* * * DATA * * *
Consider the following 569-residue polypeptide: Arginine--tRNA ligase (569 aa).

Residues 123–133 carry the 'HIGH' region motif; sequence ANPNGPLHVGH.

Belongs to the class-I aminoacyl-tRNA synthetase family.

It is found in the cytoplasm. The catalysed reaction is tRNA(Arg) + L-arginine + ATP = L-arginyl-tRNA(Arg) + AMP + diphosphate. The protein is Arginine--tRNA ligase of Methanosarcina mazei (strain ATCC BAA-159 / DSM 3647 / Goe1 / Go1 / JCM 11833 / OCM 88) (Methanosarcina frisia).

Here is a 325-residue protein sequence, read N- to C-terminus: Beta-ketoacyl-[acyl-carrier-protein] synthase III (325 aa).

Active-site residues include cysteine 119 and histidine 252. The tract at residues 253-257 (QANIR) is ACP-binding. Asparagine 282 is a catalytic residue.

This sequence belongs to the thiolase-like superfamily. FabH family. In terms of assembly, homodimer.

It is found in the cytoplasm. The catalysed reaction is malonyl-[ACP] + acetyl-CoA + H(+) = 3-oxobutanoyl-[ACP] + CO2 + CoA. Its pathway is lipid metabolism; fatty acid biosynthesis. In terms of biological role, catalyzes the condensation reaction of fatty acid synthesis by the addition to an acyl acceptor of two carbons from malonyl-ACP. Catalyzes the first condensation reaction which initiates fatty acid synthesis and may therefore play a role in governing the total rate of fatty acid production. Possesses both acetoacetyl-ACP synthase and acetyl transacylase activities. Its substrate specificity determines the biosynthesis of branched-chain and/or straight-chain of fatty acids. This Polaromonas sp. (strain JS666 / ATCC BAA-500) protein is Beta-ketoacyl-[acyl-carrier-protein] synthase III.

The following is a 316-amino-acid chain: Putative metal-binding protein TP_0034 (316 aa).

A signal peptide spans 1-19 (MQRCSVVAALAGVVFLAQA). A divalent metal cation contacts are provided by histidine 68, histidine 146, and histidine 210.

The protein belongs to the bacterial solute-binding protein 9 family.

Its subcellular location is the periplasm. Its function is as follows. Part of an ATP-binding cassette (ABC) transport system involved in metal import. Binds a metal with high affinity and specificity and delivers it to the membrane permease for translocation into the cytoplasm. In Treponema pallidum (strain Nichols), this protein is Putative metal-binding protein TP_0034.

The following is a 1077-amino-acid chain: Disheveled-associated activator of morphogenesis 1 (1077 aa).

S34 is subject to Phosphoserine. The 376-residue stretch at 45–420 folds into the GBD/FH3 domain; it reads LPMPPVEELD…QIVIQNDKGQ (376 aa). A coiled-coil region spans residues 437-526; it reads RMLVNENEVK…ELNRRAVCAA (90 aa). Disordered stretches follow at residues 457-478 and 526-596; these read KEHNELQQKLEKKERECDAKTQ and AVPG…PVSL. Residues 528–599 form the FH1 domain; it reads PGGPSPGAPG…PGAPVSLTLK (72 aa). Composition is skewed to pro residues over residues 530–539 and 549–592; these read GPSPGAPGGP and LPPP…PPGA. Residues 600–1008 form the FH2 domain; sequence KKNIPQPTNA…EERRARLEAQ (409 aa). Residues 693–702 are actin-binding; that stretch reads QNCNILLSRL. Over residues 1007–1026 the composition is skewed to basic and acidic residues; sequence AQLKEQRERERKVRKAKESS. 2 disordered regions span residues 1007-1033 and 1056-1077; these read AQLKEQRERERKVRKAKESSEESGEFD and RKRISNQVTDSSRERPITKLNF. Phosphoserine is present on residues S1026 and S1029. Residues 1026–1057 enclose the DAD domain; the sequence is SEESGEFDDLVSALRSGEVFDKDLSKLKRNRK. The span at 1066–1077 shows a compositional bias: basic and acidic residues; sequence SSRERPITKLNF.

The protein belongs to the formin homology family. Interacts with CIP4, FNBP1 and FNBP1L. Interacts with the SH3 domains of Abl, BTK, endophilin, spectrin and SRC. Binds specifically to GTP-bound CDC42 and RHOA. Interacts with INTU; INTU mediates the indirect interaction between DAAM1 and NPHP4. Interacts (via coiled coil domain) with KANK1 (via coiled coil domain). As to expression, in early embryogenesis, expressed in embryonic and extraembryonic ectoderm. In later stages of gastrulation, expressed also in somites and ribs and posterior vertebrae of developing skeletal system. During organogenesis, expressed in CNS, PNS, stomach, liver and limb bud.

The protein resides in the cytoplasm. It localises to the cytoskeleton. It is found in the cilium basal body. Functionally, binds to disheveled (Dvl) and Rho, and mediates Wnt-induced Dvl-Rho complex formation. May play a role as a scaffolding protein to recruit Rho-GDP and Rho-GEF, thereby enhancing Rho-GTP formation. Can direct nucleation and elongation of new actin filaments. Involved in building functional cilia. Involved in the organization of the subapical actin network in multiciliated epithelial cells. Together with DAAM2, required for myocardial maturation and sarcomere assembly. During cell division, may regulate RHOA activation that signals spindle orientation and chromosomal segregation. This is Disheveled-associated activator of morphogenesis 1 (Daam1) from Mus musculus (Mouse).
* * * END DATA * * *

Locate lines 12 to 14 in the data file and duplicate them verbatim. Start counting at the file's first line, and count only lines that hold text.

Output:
Its subcellular location is the periplasm. Its function is as follows. Part of an ATP-binding cassette (ABC) transport system involved in metal import. Binds a metal with high affinity and specificity and delivers it to the membrane permease for translocation into the cytoplasm. In Treponema pallidum (strain Nichols), this protein is Putative metal-binding protein TP_0034.

The following is a 1077-amino-acid chain: Disheveled-associated activator of morphogenesis 1 (1077 aa).

S34 is subject to Phosphoserine. The 376-residue stretch at 45–420 folds into the GBD/FH3 domain; it reads LPMPPVEELD…QIVIQNDKGQ (376 aa). A coiled-coil region spans residues 437-526; it reads RMLVNENEVK…ELNRRAVCAA (90 aa). Disordered stretches follow at residues 457-478 and 526-596; these read KEHNELQQKLEKKERECDAKTQ and AVPG…PVSL. Residues 528–599 form the FH1 domain; it reads PGGPSPGAPG…PGAPVSLTLK (72 aa). Composition is skewed to pro residues over residues 530–539 and 549–592; these read GPSPGAPGGP and LPPP…PPGA. Residues 600–1008 form the FH2 domain; sequence KKNIPQPTNA…EERRARLEAQ (409 aa). Residues 693–702 are actin-binding; that stretch reads QNCNILLSRL. Over residues 1007–1026 the composition is skewed to basic and acidic residues; sequence AQLKEQRERERKVRKAKESS. 2 disordered regions span residues 1007-1033 and 1056-1077; these read AQLKEQRERERKVRKAKESSEESGEFD and RKRISNQVTDSSRERPITKLNF. Phosphoserine is present on residues S1026 and S1029. Residues 1026–1057 enclose the DAD domain; the sequence is SEESGEFDDLVSALRSGEVFDKDLSKLKRNRK. The span at 1066–1077 shows a compositional bias: basic and acidic residues; sequence SSRERPITKLNF.